In that context this community is reminding each other: you aren’t trash; you aren’t nobody; you aren’t what they say about you; you are somebody. You are a child of God. The world hasn’t woken up to that. But it is true. You are a child of God.
The message is still the same today. “The world” is any voice that would deny or diminish a person’s identity as a child of God. That voice might be the voice of society’s judgment, or the voice of someone you know, or an internal voice. The world is any voice that denies the innate beauty and holiness of each person made in God’s image.
We all have some of those worldly voices within us. But the less we allow ourselves to be defined by those voices, and the more we relax into our identity as children of God, the more free we become to see the divine spark in others as well.
This works really well as a practice. I like it at airports. There’s lots of humanity at an airport, and lots of waiting. So there’s time to look around, say, while you’re waiting barefoot on a filthy floor, holding your socks and belt. Sometimes I have the presence of mind to feel my feet on the floor and think, “Child of God, holy and beloved. And then look and think, “TSA agent: child of God, holy and beloved; father traveling with young children: child of God; business traveler who’s far more efficient than I ever will be: child of God.” Each of us, weary and hopeful, both, child of God.
This practice works in grocery store lines, in traffic, and in the waiting room at Urgent Care, in the ER—anywhere there are other people, especially where frustration runs high, and we are inclined to judge and label and forget who we really are.
In the face of all the identities we carry and that everyone else carries, scripture reminds us, this is first: child of God. Not what the world says, but what God says: child of God.
Becoming like God
This is what we are, and we are becoming even more. 1 John says, It’s not yet revealed what we will be, but we will be like God. There’s that idea we talked about at the beginning: theosis—we are becoming God; divinization—we are meant to be divine. The idea that not only are we children of God, but like a seed growing into a rose, we are growing into something we can scarcely imagine.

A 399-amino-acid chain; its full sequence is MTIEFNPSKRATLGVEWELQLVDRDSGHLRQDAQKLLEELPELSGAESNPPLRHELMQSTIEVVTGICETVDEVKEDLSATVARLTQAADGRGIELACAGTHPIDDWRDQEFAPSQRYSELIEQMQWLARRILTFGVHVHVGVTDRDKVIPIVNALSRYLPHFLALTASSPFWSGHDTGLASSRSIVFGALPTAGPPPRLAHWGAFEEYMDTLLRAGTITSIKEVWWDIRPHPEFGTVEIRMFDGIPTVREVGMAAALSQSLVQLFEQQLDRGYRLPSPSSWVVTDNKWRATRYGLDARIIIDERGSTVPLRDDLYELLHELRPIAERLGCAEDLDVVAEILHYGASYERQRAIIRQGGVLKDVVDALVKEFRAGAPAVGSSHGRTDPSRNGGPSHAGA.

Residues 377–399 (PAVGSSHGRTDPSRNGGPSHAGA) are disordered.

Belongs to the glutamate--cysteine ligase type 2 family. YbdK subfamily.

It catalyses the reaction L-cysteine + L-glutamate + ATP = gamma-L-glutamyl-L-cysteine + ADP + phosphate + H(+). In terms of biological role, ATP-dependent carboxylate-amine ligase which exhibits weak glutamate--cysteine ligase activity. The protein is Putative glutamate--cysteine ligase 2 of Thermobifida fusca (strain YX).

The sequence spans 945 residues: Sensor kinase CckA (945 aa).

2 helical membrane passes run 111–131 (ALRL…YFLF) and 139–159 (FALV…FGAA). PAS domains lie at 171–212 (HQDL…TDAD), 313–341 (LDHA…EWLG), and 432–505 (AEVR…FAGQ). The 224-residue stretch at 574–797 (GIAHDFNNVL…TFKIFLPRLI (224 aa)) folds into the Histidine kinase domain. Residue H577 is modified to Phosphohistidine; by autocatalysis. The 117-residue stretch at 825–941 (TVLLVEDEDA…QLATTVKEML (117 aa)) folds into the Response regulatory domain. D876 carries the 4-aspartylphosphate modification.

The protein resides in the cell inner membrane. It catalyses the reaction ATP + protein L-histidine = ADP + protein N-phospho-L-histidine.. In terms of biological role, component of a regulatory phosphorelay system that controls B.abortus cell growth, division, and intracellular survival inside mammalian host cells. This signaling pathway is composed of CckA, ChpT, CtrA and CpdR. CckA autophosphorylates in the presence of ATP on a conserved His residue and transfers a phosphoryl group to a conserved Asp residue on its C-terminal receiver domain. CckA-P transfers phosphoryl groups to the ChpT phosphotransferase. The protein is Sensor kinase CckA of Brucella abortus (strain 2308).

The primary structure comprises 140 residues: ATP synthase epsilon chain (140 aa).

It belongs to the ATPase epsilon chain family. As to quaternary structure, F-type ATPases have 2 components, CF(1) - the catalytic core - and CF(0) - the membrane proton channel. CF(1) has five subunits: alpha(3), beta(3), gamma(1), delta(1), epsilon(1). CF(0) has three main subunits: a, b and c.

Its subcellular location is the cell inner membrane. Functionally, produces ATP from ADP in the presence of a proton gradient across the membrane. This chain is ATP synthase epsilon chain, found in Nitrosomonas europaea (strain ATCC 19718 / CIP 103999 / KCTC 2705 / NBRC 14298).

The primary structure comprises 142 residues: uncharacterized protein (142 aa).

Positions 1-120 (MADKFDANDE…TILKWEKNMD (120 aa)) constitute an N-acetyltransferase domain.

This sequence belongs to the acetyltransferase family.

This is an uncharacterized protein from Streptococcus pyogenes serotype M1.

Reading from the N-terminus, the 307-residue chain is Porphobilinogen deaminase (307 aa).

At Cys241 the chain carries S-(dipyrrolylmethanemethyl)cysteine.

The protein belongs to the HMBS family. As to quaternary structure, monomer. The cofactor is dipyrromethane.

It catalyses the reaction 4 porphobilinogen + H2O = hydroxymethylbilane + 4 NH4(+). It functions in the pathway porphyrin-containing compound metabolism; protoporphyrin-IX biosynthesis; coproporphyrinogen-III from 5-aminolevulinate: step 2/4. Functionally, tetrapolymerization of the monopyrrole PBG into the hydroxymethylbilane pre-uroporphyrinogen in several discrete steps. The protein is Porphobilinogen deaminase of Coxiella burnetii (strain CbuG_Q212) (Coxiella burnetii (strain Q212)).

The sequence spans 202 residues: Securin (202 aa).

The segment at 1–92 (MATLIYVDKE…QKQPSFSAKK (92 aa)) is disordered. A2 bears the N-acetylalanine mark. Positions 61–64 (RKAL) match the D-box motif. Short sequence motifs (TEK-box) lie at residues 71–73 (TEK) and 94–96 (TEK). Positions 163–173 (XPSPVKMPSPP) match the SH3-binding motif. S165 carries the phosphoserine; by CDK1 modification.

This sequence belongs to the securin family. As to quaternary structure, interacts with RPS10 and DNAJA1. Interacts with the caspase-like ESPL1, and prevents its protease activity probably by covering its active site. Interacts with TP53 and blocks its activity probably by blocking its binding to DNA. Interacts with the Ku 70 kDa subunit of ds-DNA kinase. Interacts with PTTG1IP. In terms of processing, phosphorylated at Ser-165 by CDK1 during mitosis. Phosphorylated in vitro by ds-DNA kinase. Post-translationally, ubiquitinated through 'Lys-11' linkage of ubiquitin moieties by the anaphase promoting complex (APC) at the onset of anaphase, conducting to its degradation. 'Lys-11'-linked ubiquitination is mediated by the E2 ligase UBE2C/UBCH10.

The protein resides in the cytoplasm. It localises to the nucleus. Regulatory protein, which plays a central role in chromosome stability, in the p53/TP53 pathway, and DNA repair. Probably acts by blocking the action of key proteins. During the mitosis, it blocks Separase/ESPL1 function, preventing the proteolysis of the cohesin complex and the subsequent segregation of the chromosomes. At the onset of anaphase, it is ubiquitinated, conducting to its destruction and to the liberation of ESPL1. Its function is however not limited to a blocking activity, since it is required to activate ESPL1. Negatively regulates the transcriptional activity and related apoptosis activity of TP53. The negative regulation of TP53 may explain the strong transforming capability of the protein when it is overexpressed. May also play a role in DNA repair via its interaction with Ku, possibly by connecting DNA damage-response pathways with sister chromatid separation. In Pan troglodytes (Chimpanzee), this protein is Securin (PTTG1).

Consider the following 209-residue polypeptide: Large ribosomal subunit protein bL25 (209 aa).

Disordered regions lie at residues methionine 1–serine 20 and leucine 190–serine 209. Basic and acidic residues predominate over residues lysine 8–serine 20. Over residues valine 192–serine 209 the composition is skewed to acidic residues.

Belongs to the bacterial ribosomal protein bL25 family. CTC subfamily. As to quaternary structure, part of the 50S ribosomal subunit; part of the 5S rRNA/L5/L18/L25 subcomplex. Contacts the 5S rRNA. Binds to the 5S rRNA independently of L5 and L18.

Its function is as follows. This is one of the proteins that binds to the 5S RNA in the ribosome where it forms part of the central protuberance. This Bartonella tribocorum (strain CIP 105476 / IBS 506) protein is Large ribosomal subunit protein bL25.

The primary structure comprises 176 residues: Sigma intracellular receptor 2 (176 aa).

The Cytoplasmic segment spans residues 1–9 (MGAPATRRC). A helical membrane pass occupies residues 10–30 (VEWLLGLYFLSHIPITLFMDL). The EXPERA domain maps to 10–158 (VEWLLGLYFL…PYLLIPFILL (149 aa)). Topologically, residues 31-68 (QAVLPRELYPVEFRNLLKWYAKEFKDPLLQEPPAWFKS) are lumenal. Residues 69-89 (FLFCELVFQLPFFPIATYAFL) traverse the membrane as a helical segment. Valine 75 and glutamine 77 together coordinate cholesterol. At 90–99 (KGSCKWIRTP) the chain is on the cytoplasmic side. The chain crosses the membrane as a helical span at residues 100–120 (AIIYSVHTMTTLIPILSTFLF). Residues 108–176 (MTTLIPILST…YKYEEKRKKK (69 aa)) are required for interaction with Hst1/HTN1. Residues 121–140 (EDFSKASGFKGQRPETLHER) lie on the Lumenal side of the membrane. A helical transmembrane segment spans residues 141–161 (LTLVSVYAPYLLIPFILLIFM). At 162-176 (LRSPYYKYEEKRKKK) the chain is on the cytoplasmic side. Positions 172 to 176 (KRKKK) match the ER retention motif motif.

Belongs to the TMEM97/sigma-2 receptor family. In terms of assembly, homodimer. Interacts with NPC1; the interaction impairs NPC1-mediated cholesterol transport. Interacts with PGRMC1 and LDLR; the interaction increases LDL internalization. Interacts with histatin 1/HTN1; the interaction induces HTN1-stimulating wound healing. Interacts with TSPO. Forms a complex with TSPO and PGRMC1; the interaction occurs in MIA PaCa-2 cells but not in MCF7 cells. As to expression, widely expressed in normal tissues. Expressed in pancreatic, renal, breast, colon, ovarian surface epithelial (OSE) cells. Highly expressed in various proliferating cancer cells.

It’s not something we accomplish—any more than a seed works really hard to become a rose. It’s just the God-given nature of a seed to grow and bloom. In the same way, becoming more like Christ, becoming more fully in tune with love, this is our God-given nature.
That’s the part that’s so freeing, especially in the face of religion that can be so moralistic. Our tradition reminds us: We are made to be people of love and light. We don’t have be extra good, or work really hard. It’s just who we are; it’s what we’re going to become, no matter what.
If there is a task, it’s to allow it to happen. It’s the old hymn, “Have thine own way, Lord.” If there’s something we’re supposed to do, it’s gradually put up less of a fight about love, slowly release the obstacles we’re holding. Of course, releasing obstacles isn’t always easy.
Thinks about all the things that keep us from genuine love. Fear—that’s a big one, anger, impatience, resentment, pain, scripts we learned in childhood, habits that have become second nature, coping mechanisms that have begun to cripple us. With each one, the invitation is to release it, when we’re ready, as we can, so that we can become who we really are, and lean more fully into love.
I had the opportunity recently to watch kids taking swim lessons. The pool was full of splashing and diving and fun, and over in one corner there were the really little kids, the ones who were being allowed in the pool without their parent for the first time. They were working on back floats. The teacher would take a kid off of the side of the pool, bring them out into the water, and say, put your head on my shoulder, lean back, stretch out your legs. And every child would hunch up, try to sit up, hold themselves up, hold their head up. Because what sense does it make to lay down on water? So patiently the teacher would say, it’s okay. Put your head on my shoulder. Stretch your legs out. And the kid might lower her head a fraction, stretch out one leg.
The teacher would say, Good job. That’s great. You’re doing great. You’re going to be swimming in no time.
That’s what the work of God’s love in our lives is like. It’s like water that miraculously holds us, and there are teachers who encourage us, and our task is to stop working so hard to hold ourselves up, and instead surrender. We lean back, trust, let go of all we’re clenching, and relax into our identity as children of God.
Here’s the good news: We are children of God—we, and everybody else. We are not what the world says about us. We are children of God. And it is in our nature to be like Christ, breathe the Holy Spirit, and be one with God.
And this is not our doing. It’s God’s. It’s the power of love at work within us. Bit by bit, breath by breath, we consent, we relax, we become who we really are and love as we’re intended to love. This is the work, and the promise. You are a child of God, becoming ever more fully a part of God.